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Burundian Francine Niyonsaba, suffering from intersexuality, breaks the world record

The 28-year-old set a new 2,000m record at a Continental Tour Gold meeting in Zagreb, Croatia, breaking the previous record by more than two seconds. Niyonsaba finished with a time of 5: 21.26, surpassing Genzebe Dibaba’s 2017 record.

Niyonsaba, the Rio 2016 Olympic Games 800m silver medalist, is one of the athletes banned by World Athletics from competing in women’s 400m races at one mile distance because of what they consider to be the his body’s high levels of natural testosterone, his sensitivity to the hormone, and his unwillingness to undergo medical interventions to alter these characteristics.
Niyonsaba suffers from hyperandrogenism, a condition characterized by the natural production of more testosterone than unconditional women.

To compete, these athletes must lower their testosterone levels with medication or surgery, which World Athletics says is aimed at “ensuring fair competition.”

In 2019, the Court of Arbitration for Sport (CAS) upheld World Athletics’ DSD rules when challenged by South African runner Caster Semenya. She lost a subsequent appeal and in February took her case to the European Court of Human Rights. This case is still pending.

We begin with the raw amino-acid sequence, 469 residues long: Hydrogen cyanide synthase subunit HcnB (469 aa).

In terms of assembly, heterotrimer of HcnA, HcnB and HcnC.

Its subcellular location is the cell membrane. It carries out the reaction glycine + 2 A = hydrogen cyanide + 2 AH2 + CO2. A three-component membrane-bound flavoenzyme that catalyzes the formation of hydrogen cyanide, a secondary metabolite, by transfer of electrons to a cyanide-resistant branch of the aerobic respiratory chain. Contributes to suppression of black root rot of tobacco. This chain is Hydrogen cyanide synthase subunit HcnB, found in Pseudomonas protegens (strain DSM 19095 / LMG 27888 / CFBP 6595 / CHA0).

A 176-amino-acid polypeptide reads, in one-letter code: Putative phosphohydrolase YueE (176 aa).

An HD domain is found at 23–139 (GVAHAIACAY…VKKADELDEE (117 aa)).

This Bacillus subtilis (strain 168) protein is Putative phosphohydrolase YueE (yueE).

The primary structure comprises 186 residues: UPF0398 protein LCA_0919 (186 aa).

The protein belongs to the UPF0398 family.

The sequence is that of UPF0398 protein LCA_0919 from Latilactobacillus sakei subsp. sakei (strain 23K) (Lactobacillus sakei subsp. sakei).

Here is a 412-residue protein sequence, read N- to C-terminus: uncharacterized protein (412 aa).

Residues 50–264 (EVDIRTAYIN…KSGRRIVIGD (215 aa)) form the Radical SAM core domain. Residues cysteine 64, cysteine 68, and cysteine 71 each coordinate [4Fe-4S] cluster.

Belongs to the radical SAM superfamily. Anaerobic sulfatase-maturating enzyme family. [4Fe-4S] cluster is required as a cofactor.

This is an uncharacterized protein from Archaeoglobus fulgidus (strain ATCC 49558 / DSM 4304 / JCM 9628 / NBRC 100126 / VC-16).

Niyonsaba said in 2019 that requiring medical interventions from certain women in order to compete was a form of “discrimination.”

“It doesn’t make sense. Of course, I didn’t choose to be born like this. I love to run and I won’t stop running.”

Niyonsaba has had a great 2021 so far, winning the Wanda Diamond League title in the 5,000m and finishing fifth in the 10,000m at the Tokyo Olympics in 2020.

And in the 2,000m event – a distance that has not been run at the Olympics or the World Championships – in Zagreb, continued his excellent form, dominating the race.

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Finishing four seconds ahead of Freweyni Hailu, second with a final lap of 63 seconds, Niyonsaba became the new world distance record holder.

“I feel really wonderful. I didn’t know I could break a world record, but it was my first time here. I came here to do what I have to do,” she said. declared subsequently.

“I did. It’s wonderful and it’s fabulous. The pace was really perfect. I want to thank everyone who came to cheer us on.”

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